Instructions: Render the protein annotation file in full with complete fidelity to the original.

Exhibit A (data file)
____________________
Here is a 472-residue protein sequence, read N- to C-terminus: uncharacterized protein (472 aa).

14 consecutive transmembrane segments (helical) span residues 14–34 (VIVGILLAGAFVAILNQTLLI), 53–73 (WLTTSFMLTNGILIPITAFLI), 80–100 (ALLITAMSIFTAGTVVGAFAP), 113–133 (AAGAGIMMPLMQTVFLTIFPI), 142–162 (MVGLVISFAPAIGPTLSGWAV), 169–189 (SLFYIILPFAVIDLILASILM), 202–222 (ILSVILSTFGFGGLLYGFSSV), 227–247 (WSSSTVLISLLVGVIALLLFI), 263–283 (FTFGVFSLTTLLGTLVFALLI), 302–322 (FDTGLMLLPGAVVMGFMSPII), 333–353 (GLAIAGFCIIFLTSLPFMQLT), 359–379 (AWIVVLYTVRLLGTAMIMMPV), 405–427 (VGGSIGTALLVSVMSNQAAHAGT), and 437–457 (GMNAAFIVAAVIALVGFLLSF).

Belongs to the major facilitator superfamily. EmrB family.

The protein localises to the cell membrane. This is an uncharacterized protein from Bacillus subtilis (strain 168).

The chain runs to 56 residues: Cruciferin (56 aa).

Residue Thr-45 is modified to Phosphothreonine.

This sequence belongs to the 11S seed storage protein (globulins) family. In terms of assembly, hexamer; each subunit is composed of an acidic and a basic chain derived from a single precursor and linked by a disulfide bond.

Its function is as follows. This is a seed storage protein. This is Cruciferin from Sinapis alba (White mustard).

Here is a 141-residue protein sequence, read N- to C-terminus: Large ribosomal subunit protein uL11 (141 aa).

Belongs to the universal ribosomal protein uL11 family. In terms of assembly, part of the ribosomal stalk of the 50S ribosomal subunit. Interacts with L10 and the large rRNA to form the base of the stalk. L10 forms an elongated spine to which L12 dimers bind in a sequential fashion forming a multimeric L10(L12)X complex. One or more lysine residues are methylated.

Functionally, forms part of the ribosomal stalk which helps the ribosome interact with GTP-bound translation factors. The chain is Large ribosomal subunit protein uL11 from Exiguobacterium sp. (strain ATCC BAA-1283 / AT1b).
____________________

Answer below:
Here is a 472-residue protein sequence, read N- to C-terminus: uncharacterized protein (472 aa).

14 consecutive transmembrane segments (helical) span residues 14–34 (VIVGILLAGAFVAILNQTLLI), 53–73 (WLTTSFMLTNGILIPITAFLI), 80–100 (ALLITAMSIFTAGTVVGAFAP), 113–133 (AAGAGIMMPLMQTVFLTIFPI), 142–162 (MVGLVISFAPAIGPTLSGWAV), 169–189 (SLFYIILPFAVIDLILASILM), 202–222 (ILSVILSTFGFGGLLYGFSSV), 227–247 (WSSSTVLISLLVGVIALLLFI), 263–283 (FTFGVFSLTTLLGTLVFALLI), 302–322 (FDTGLMLLPGAVVMGFMSPII), 333–353 (GLAIAGFCIIFLTSLPFMQLT), 359–379 (AWIVVLYTVRLLGTAMIMMPV), 405–427 (VGGSIGTALLVSVMSNQAAHAGT), and 437–457 (GMNAAFIVAAVIALVGFLLSF).

Belongs to the major facilitator superfamily. EmrB family.

The protein localises to the cell membrane. This is an uncharacterized protein from Bacillus subtilis (strain 168).

The chain runs to 56 residues: Cruciferin (56 aa).

Residue Thr-45 is modified to Phosphothreonine.

This sequence belongs to the 11S seed storage protein (globulins) family. In terms of assembly, hexamer; each subunit is composed of an acidic and a basic chain derived from a single precursor and linked by a disulfide bond.

Its function is as follows. This is a seed storage protein. This is Cruciferin from Sinapis alba (White mustard).

Here is a 141-residue protein sequence, read N- to C-terminus: Large ribosomal subunit protein uL11 (141 aa).

Belongs to the universal ribosomal protein uL11 family. In terms of assembly, part of the ribosomal stalk of the 50S ribosomal subunit. Interacts with L10 and the large rRNA to form the base of the stalk. L10 forms an elongated spine to which L12 dimers bind in a sequential fashion forming a multimeric L10(L12)X complex. One or more lysine residues are methylated.

Functionally, forms part of the ribosomal stalk which helps the ribosome interact with GTP-bound translation factors. The chain is Large ribosomal subunit protein uL11 from Exiguobacterium sp. (strain ATCC BAA-1283 / AT1b).